It all came back to me when I saw pictures of Big Jack (Charlton) at the Ireland/England game on Sunday afternoon, and the reception he got from both sets of fans showed how revered he is on each side of the Irish Sea – after all he was a World Cup winner with England in 1966, before having such a successful spell with Ireland in the 1980s and 1990s.
And yet the suspicion lingers that Charlton didn’t get the best out of what was undoubtedly the best set of players in the history of Irish soccer – his long ball style meant that artists like Liam Brady were often bypassed, and a lot of people believe that we underachieved under Big Jack.
The other thing that came into my mind was an interview with the late Bill O’Herlihy who said Charlton was a very awkward man to interview, and he felt he (Charlton) was always more accessible and amenable to reporters from England, and the English TV channels. It’s probably definite that Big Jack, being a tough English northerner, was fairly thick in his dealings with the Irish media, and, indeed some of his players, especially Brady and O’Leary, but, thick or not, all of us who were on that month-long party in 1990 will always be grateful to him for giving us something that will never be forgotten.
Here’s to Italia ’90.
Why we should never
abuse GAA players
I didn’t set out to write about sport only, but sometimes I wonder about the lengths our county footballers and hurlers are expected to go to when representing their counties as they chase either the Sam Maguire or McCarthy Cups.
Last week, hurling pundits, analysts and commentators alike, were all united in their criticism of Galway hurling ace Joe Canning, after he had an unusually poor outing in the drawn championship game against Dublin.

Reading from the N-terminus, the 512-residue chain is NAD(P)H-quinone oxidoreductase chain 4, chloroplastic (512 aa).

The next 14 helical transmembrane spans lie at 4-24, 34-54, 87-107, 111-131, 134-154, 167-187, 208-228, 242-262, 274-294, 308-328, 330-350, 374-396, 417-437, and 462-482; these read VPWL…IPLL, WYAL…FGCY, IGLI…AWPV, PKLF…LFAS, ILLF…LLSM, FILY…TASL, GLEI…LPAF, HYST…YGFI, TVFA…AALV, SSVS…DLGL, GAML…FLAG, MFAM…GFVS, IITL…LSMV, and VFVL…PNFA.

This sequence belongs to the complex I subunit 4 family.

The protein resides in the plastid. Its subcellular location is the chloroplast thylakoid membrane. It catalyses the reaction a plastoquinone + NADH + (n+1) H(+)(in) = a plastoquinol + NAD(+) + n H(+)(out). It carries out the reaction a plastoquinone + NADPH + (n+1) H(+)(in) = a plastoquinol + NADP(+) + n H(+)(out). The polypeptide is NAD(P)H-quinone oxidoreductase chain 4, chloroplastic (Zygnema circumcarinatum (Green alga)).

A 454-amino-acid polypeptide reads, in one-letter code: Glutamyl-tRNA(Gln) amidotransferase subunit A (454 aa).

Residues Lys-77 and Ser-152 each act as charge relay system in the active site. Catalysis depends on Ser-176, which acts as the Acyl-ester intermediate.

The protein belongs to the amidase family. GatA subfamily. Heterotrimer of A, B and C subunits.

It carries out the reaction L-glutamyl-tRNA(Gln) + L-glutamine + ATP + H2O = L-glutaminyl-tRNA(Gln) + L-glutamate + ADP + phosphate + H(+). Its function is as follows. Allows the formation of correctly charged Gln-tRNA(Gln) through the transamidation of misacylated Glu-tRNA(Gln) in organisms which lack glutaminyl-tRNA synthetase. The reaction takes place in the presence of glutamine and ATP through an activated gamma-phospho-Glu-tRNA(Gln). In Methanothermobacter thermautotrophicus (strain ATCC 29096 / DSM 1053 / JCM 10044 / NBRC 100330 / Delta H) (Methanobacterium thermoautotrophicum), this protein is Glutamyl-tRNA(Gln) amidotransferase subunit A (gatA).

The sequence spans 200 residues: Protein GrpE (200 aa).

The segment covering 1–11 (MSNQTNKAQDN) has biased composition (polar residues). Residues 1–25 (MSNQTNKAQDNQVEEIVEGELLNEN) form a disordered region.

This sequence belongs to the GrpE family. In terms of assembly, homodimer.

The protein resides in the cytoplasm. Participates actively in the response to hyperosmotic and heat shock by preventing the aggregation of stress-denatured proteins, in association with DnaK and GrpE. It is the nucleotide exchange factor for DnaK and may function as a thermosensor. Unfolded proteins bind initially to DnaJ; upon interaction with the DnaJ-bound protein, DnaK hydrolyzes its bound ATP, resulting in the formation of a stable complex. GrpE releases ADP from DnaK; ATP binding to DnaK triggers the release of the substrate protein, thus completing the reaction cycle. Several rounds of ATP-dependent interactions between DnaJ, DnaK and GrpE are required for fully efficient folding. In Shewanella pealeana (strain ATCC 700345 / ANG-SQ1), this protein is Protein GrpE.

What they made no allowance for at all was that the previous week Joe had picked up a very serious hand injury, which required sixteen stitches, and in my opinion, it’s highly doubtful that he should have played at all.
It’s no secret that key players like Joe Canning can be rushed back into action for important games, but sometimes it can do more harm than good. As it happens Joe was back to his best on Saturday evening when he scored 2-3 from play in the impressive replay victory over the Dubs.
However, sometimes I think that we lose sight of the fact that our hurlers and footballers are amateurs, but they are expected to train and behave like professionals, and as supporters we are not inclined to make any allowances at all if a fellow has an off-day.
The tragic car accident that Galway footballer Shane Walsh was involved in on Friday night, which claimed the life of 55-year-old Tuam taxi driver, Mike Ward, also highlights the fact that our sports stars have the same triumphs and disasters as everyone else, so the next time you feel like abusing your county footballers or hurlers, maybe hold your fire, and realise they too have jobs and families, and if you were more talented and committed to the cause you too could be getting your share of the abuse.
Finally for this week, I’m told that Mick Roarke Senior celebrated his 93rd birthday at the weekend, and he’s as hale and hearty as ever. Congrats Mick, you’re closing in on the President’s cheque.
‘Till next week, Bye for now